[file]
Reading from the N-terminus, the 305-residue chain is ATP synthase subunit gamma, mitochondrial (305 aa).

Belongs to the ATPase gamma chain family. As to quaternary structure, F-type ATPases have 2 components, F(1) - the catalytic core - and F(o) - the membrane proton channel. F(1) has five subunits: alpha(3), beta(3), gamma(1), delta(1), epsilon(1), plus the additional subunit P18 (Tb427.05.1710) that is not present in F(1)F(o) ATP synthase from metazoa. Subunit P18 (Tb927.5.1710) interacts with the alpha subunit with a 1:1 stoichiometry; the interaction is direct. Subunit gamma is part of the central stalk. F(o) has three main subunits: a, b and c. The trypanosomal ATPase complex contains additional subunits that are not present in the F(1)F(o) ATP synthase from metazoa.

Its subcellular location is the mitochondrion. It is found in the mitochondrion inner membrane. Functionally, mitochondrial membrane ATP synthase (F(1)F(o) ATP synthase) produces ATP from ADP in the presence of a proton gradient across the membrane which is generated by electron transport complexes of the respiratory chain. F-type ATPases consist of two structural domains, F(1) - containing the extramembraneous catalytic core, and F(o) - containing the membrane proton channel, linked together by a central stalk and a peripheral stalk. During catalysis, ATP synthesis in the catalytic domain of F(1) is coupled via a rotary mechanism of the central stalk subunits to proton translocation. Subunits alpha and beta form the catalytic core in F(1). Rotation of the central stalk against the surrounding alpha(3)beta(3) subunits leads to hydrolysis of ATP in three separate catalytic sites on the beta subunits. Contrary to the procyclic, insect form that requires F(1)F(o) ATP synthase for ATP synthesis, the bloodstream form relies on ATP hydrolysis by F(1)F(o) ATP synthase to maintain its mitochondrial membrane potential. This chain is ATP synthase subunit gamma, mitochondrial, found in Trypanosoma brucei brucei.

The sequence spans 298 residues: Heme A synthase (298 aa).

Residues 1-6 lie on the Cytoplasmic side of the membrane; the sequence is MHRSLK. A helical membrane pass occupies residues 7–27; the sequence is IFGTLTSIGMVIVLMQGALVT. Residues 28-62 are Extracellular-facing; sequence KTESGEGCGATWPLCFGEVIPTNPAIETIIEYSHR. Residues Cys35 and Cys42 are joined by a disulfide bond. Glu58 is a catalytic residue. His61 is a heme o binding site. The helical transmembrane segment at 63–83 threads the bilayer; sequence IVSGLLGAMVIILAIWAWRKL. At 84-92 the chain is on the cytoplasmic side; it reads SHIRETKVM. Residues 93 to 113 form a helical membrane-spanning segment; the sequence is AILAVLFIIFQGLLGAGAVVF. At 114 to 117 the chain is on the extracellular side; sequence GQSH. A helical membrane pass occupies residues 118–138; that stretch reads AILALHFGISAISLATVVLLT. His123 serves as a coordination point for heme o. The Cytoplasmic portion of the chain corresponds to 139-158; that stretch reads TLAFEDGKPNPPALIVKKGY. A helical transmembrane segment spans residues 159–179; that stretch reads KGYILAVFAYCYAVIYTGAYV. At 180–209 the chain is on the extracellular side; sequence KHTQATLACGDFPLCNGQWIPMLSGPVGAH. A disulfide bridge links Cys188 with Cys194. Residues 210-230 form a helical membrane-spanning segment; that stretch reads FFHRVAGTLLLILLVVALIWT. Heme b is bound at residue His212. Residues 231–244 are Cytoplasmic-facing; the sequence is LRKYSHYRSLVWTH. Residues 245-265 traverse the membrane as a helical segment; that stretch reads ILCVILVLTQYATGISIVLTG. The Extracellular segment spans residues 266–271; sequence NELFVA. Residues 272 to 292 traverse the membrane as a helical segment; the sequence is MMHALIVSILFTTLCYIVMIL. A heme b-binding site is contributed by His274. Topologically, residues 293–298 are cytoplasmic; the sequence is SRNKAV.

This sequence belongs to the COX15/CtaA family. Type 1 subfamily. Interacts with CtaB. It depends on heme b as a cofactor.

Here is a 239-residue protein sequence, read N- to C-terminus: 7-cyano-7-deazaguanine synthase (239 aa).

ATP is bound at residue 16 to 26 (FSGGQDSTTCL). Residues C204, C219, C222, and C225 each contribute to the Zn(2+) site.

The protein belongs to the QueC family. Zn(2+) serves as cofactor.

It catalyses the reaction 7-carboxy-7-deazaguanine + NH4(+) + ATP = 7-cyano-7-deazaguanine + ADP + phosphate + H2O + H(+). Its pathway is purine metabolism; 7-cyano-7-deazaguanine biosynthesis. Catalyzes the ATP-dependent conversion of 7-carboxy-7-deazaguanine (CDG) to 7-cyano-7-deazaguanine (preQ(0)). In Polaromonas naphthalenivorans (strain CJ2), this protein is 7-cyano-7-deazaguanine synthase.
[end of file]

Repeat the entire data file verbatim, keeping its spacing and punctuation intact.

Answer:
Reading from the N-terminus, the 305-residue chain is ATP synthase subunit gamma, mitochondrial (305 aa).

Belongs to the ATPase gamma chain family. As to quaternary structure, F-type ATPases have 2 components, F(1) - the catalytic core - and F(o) - the membrane proton channel. F(1) has five subunits: alpha(3), beta(3), gamma(1), delta(1), epsilon(1), plus the additional subunit P18 (Tb427.05.1710) that is not present in F(1)F(o) ATP synthase from metazoa. Subunit P18 (Tb927.5.1710) interacts with the alpha subunit with a 1:1 stoichiometry; the interaction is direct. Subunit gamma is part of the central stalk. F(o) has three main subunits: a, b and c. The trypanosomal ATPase complex contains additional subunits that are not present in the F(1)F(o) ATP synthase from metazoa.

Its subcellular location is the mitochondrion. It is found in the mitochondrion inner membrane. Functionally, mitochondrial membrane ATP synthase (F(1)F(o) ATP synthase) produces ATP from ADP in the presence of a proton gradient across the membrane which is generated by electron transport complexes of the respiratory chain. F-type ATPases consist of two structural domains, F(1) - containing the extramembraneous catalytic core, and F(o) - containing the membrane proton channel, linked together by a central stalk and a peripheral stalk. During catalysis, ATP synthesis in the catalytic domain of F(1) is coupled via a rotary mechanism of the central stalk subunits to proton translocation. Subunits alpha and beta form the catalytic core in F(1). Rotation of the central stalk against the surrounding alpha(3)beta(3) subunits leads to hydrolysis of ATP in three separate catalytic sites on the beta subunits. Contrary to the procyclic, insect form that requires F(1)F(o) ATP synthase for ATP synthesis, the bloodstream form relies on ATP hydrolysis by F(1)F(o) ATP synthase to maintain its mitochondrial membrane potential. This chain is ATP synthase subunit gamma, mitochondrial, found in Trypanosoma brucei brucei.

The sequence spans 298 residues: Heme A synthase (298 aa).

Residues 1-6 lie on the Cytoplasmic side of the membrane; the sequence is MHRSLK. A helical membrane pass occupies residues 7–27; the sequence is IFGTLTSIGMVIVLMQGALVT. Residues 28-62 are Extracellular-facing; sequence KTESGEGCGATWPLCFGEVIPTNPAIETIIEYSHR. Residues Cys35 and Cys42 are joined by a disulfide bond. Glu58 is a catalytic residue. His61 is a heme o binding site. The helical transmembrane segment at 63–83 threads the bilayer; sequence IVSGLLGAMVIILAIWAWRKL. At 84-92 the chain is on the cytoplasmic side; it reads SHIRETKVM. Residues 93 to 113 form a helical membrane-spanning segment; the sequence is AILAVLFIIFQGLLGAGAVVF. At 114 to 117 the chain is on the extracellular side; sequence GQSH. A helical membrane pass occupies residues 118–138; that stretch reads AILALHFGISAISLATVVLLT. His123 serves as a coordination point for heme o. The Cytoplasmic portion of the chain corresponds to 139-158; that stretch reads TLAFEDGKPNPPALIVKKGY. A helical transmembrane segment spans residues 159–179; that stretch reads KGYILAVFAYCYAVIYTGAYV. At 180–209 the chain is on the extracellular side; sequence KHTQATLACGDFPLCNGQWIPMLSGPVGAH. A disulfide bridge links Cys188 with Cys194. Residues 210-230 form a helical membrane-spanning segment; that stretch reads FFHRVAGTLLLILLVVALIWT. Heme b is bound at residue His212. Residues 231–244 are Cytoplasmic-facing; the sequence is LRKYSHYRSLVWTH. Residues 245-265 traverse the membrane as a helical segment; that stretch reads ILCVILVLTQYATGISIVLTG. The Extracellular segment spans residues 266–271; sequence NELFVA. Residues 272 to 292 traverse the membrane as a helical segment; the sequence is MMHALIVSILFTTLCYIVMIL. A heme b-binding site is contributed by His274. Topologically, residues 293–298 are cytoplasmic; the sequence is SRNKAV.

This sequence belongs to the COX15/CtaA family. Type 1 subfamily. Interacts with CtaB. It depends on heme b as a cofactor.

Here is a 239-residue protein sequence, read N- to C-terminus: 7-cyano-7-deazaguanine synthase (239 aa).

ATP is bound at residue 16 to 26 (FSGGQDSTTCL). Residues C204, C219, C222, and C225 each contribute to the Zn(2+) site.

The protein belongs to the QueC family. Zn(2+) serves as cofactor.

It catalyses the reaction 7-carboxy-7-deazaguanine + NH4(+) + ATP = 7-cyano-7-deazaguanine + ADP + phosphate + H2O + H(+). Its pathway is purine metabolism; 7-cyano-7-deazaguanine biosynthesis. Catalyzes the ATP-dependent conversion of 7-carboxy-7-deazaguanine (CDG) to 7-cyano-7-deazaguanine (preQ(0)). In Polaromonas naphthalenivorans (strain CJ2), this protein is 7-cyano-7-deazaguanine synthase.